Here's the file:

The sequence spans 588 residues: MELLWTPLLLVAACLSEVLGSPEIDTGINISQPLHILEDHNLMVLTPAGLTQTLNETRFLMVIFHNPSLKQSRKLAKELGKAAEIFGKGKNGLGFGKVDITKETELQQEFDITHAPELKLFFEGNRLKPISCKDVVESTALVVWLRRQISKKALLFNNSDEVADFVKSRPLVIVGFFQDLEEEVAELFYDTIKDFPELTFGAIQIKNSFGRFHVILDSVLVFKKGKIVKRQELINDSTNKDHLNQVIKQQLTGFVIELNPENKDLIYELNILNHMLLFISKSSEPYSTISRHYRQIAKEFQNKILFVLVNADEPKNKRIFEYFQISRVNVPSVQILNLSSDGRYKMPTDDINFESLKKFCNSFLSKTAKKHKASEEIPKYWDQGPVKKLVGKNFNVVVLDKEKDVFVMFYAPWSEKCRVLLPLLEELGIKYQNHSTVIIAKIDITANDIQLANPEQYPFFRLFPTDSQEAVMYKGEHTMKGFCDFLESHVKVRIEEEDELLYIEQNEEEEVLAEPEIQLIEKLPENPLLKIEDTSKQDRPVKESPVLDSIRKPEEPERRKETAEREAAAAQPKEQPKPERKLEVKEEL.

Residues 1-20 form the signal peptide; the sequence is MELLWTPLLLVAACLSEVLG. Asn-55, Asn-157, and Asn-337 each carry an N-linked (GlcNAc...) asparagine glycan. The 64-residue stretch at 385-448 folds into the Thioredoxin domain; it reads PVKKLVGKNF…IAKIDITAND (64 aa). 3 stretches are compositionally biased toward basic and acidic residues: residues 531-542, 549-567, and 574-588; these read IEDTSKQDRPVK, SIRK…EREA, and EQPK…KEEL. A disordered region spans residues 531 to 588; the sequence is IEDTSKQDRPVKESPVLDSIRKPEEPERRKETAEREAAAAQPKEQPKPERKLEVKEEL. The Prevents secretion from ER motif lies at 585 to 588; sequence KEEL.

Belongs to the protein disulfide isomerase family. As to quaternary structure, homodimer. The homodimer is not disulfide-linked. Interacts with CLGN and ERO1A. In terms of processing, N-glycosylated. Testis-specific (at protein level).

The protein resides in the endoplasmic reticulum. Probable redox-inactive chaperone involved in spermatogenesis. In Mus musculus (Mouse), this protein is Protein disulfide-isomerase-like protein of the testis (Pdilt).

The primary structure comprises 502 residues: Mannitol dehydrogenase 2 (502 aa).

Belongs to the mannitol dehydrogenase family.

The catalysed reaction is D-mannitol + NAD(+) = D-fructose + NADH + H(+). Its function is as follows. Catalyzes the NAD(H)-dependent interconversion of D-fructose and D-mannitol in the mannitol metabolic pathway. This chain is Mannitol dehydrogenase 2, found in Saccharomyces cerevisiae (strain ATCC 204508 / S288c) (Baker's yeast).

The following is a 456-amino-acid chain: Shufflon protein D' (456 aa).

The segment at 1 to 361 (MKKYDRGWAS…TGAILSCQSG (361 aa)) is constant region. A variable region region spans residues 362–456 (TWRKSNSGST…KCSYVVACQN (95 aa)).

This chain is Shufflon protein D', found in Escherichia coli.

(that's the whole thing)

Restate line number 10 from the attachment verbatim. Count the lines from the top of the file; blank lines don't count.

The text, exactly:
This chain is Shufflon protein D', found in Escherichia coli.